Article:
Covid-19 is in town. To keep my lungs intact, I hunker down and practice social distancing. Piles of books keep me company. Fortunately, books do not poison the lungs; they only infect the minds. A book of Gabriel Garcia Marques shows up on top of a pile.
Marques wrote 'Love in the Time of Cholera' some 40 years ago. The English translation by Alfred Knopf came my way years later. Since then, the book has been sitting patiently in this pile to be read in the time of Covid! Is there a sense of irony in the pile of books!
Covid-months drag along. Some mornings I drive to Purbachal, just to be outdoors. I brave the mist and tread the empty streets. Through the haze, I see doves and drongos crouched over bare stumps sticking out of the fog. Bulbuls and Mynas huddle on the electric cables, all fluffed up and praying for sunshine. They know nothing of the pandemic and are obliged to follow no social distancing protocol.
On one such morning, I was walking the lonely steers with vegetables growing on both sides. Suddenly I saw a colourful woodpecker fly across the street and landed on top of a bamboo pole very near me. It was a Black-rumped Flameback. Locally we call it Bangla Kaththokra. It is one of the most colourful birds of Bangladesh.
I stood very still and was enjoying the closeness to this spectacular bird. I knew he was unlikely to sit very long on such an exposed spot. I, like a mime, s-l-o-w-ly raised my camera for a shot, all the while worried about scaring off the wide-eyed bird.
The bold woodpecker happened to care nothing about me and did not take off. He cried out loud, a trilling song: Ki-kikiki, Ki-kikiki. This was not an alarm call. He is alert, but not alarmed.
From his full head of red feathers, I knew he was an adult male. With the head-feathers erect, he was obviously showing off to other woodpeckers. He sang again: Ki-kikiki, Ki-kikiki. 'Is he calling a rival male to settle a territorial dispute!', Has he forgotten that it is hazardous to sing from a visible post like this?', I thought to myself. I thought I would soon witness a fascinating event of the enigmatic woodpecker-world.
Although I was wrong about the territorial fight; but I sure witnessed a fascinating event. Like magic, I saw another woodpecker fly in and sit smack on the same post, face to face. The new-comer did not have a full head of red feathers. That means it's a female!
The new-comer is visibly edgy. She clasped the pole tentatively. With a tense body and restrained neck, she appeared ready to take off right away. It would probably have taken less than half a wrong move from the male to send her dashing back to the woods.
The male woodpecker was nervous. So was I. But he knew exactly how to make an apprehensive female comfortable. He sang reassuringly: Ki-kikiki, Ki-kikiki. The song calms her down in seconds. Her neck extends and her body relaxes. Her feet touch his. Moments pass, she does not fly away.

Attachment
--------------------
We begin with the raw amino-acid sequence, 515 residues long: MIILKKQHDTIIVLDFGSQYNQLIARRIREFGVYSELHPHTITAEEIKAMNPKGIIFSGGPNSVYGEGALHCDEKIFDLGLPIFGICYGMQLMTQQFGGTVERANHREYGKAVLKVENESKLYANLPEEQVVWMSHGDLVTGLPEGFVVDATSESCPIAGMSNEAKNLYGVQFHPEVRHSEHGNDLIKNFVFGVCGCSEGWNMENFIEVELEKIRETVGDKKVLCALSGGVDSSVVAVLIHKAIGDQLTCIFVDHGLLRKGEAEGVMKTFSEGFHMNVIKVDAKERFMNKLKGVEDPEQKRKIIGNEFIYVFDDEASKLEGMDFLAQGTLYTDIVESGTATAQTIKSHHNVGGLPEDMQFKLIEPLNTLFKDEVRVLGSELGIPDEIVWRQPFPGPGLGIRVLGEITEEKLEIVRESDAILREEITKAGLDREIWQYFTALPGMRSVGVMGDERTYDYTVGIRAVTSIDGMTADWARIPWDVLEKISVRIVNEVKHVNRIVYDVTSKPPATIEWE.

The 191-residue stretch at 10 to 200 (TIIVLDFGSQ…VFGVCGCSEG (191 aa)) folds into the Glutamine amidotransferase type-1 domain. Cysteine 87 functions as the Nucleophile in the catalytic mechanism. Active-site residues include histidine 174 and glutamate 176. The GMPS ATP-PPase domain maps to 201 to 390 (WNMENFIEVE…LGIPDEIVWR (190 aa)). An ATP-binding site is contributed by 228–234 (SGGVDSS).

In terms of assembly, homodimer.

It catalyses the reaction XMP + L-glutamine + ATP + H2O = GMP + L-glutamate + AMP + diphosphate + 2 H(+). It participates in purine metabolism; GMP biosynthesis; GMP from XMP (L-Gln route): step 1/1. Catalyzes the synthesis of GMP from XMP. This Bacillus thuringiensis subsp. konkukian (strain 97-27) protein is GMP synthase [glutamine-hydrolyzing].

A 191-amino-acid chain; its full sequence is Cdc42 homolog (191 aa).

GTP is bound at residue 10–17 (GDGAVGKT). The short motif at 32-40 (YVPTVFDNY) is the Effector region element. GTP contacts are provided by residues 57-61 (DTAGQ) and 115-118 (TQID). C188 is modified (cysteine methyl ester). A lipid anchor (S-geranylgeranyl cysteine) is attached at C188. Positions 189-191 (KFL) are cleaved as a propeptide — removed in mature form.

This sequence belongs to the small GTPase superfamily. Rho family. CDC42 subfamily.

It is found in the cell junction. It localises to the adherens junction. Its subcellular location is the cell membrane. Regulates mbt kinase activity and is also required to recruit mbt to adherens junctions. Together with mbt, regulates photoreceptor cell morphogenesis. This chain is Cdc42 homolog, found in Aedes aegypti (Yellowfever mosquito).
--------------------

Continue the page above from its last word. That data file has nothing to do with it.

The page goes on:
I thought 'Am I witnessing the most delightful love affair at this unhappy time of Covid!' From the edginess of the female, I supposed that the two woodpeckers are not an old pair. Most likely, it was their first meeting or an early stage of pair-bonding. They were like Florentino and Fermina in their early days of Love in the Time of Cholera, as Marques chronicled.
To prove me right, the two birds started kissing; first cautiously, then passionately. Kissing is an integral part of loving and love-making in the bird-world. Birds of a few families like the Pheasants do not kiss; but most other birds like woodpeckers, kingfishers and parakeets do.
For nesting and getting at the grub, woodpeckers often have to chisel hardwood; and they do possess the right bills for the job. My favourite poet Emily Dickinson had noted that well and wrote these lovely lines about the woodpecker:
His bill an augur is,
His head, a cup and frill.
He laboreth at every tree,
A worm his utmost goal.
It's amazing to see the same sharp and tough bills speak the delicate and sensitive language of passion and love. In the mating season, male and female woodpeckers affectionately touch and hold each other's bills even though those are honed to be the sharpest possible cutting tools.
At the end of the kissing sessions, the newly-formed woodpecker-pair fly off together into the woods. For some moments, I felt like I was on a ring-side seat at an opera, experiencing the dramatic first meeting of the Romeo-Juliet of the bird-world. I hope no busybody will separate these beautiful lovers as the father of Fermina separated her from Florentino. In the bird-world, fortunately, fathers do not interfere with the daughters' lives.
I resumed my lonely walk feeling warm and content. I wonder, it may not be such a bad deal to be born a woodpecker unless some thoughtless earthlings destroy a whole lot of woodlands and forests. But then, haven't we been doing exactly that!